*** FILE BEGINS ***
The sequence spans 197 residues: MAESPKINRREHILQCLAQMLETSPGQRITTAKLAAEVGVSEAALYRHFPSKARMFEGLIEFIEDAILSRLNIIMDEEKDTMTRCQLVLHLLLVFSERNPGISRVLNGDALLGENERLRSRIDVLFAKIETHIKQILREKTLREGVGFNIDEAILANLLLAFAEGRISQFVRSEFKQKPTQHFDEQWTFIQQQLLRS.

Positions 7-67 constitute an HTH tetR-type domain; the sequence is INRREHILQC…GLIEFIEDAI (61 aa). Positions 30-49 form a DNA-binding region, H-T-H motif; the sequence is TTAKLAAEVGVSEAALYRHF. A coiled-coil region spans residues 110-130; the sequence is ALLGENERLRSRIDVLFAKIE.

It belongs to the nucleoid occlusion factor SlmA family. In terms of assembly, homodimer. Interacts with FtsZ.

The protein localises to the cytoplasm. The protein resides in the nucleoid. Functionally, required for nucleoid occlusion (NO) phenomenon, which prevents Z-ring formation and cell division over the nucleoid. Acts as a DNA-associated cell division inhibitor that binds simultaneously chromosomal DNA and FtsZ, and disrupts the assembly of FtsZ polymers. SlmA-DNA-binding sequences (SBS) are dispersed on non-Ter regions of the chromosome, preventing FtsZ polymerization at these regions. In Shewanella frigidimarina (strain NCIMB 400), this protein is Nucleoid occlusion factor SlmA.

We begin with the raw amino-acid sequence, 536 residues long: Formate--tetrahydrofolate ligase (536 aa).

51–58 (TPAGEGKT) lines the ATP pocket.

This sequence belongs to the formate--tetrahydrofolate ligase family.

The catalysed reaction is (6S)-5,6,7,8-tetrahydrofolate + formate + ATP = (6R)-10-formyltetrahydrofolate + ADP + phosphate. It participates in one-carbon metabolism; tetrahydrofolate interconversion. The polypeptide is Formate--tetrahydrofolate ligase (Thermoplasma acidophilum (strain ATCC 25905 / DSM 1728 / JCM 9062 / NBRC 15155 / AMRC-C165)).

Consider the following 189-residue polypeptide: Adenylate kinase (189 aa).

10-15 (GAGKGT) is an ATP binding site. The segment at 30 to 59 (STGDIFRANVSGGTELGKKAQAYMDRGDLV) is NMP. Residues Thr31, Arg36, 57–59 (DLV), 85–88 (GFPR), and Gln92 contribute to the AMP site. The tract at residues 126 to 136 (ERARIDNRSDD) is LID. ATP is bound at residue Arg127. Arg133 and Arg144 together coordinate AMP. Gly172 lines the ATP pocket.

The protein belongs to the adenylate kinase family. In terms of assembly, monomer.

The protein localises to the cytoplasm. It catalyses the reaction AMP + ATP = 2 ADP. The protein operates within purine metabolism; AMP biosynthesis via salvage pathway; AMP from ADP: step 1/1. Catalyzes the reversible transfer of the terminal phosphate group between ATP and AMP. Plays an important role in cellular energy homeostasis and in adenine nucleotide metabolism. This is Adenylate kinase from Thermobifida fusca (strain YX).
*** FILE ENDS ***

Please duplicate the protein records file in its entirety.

The sequence spans 197 residues: MAESPKINRREHILQCLAQMLETSPGQRITTAKLAAEVGVSEAALYRHFPSKARMFEGLIEFIEDAILSRLNIIMDEEKDTMTRCQLVLHLLLVFSERNPGISRVLNGDALLGENERLRSRIDVLFAKIETHIKQILREKTLREGVGFNIDEAILANLLLAFAEGRISQFVRSEFKQKPTQHFDEQWTFIQQQLLRS.

Positions 7-67 constitute an HTH tetR-type domain; the sequence is INRREHILQC…GLIEFIEDAI (61 aa). Positions 30-49 form a DNA-binding region, H-T-H motif; the sequence is TTAKLAAEVGVSEAALYRHF. A coiled-coil region spans residues 110-130; the sequence is ALLGENERLRSRIDVLFAKIE.

It belongs to the nucleoid occlusion factor SlmA family. In terms of assembly, homodimer. Interacts with FtsZ.

The protein localises to the cytoplasm. The protein resides in the nucleoid. Functionally, required for nucleoid occlusion (NO) phenomenon, which prevents Z-ring formation and cell division over the nucleoid. Acts as a DNA-associated cell division inhibitor that binds simultaneously chromosomal DNA and FtsZ, and disrupts the assembly of FtsZ polymers. SlmA-DNA-binding sequences (SBS) are dispersed on non-Ter regions of the chromosome, preventing FtsZ polymerization at these regions. In Shewanella frigidimarina (strain NCIMB 400), this protein is Nucleoid occlusion factor SlmA.

We begin with the raw amino-acid sequence, 536 residues long: Formate--tetrahydrofolate ligase (536 aa).

51–58 (TPAGEGKT) lines the ATP pocket.

This sequence belongs to the formate--tetrahydrofolate ligase family.

The catalysed reaction is (6S)-5,6,7,8-tetrahydrofolate + formate + ATP = (6R)-10-formyltetrahydrofolate + ADP + phosphate. It participates in one-carbon metabolism; tetrahydrofolate interconversion. The polypeptide is Formate--tetrahydrofolate ligase (Thermoplasma acidophilum (strain ATCC 25905 / DSM 1728 / JCM 9062 / NBRC 15155 / AMRC-C165)).

Consider the following 189-residue polypeptide: Adenylate kinase (189 aa).

10-15 (GAGKGT) is an ATP binding site. The segment at 30 to 59 (STGDIFRANVSGGTELGKKAQAYMDRGDLV) is NMP. Residues Thr31, Arg36, 57–59 (DLV), 85–88 (GFPR), and Gln92 contribute to the AMP site. The tract at residues 126 to 136 (ERARIDNRSDD) is LID. ATP is bound at residue Arg127. Arg133 and Arg144 together coordinate AMP. Gly172 lines the ATP pocket.

The protein belongs to the adenylate kinase family. In terms of assembly, monomer.

The protein localises to the cytoplasm. It catalyses the reaction AMP + ATP = 2 ADP. The protein operates within purine metabolism; AMP biosynthesis via salvage pathway; AMP from ADP: step 1/1. Catalyzes the reversible transfer of the terminal phosphate group between ATP and AMP. Plays an important role in cellular energy homeostasis and in adenine nucleotide metabolism. This is Adenylate kinase from Thermobifida fusca (strain YX).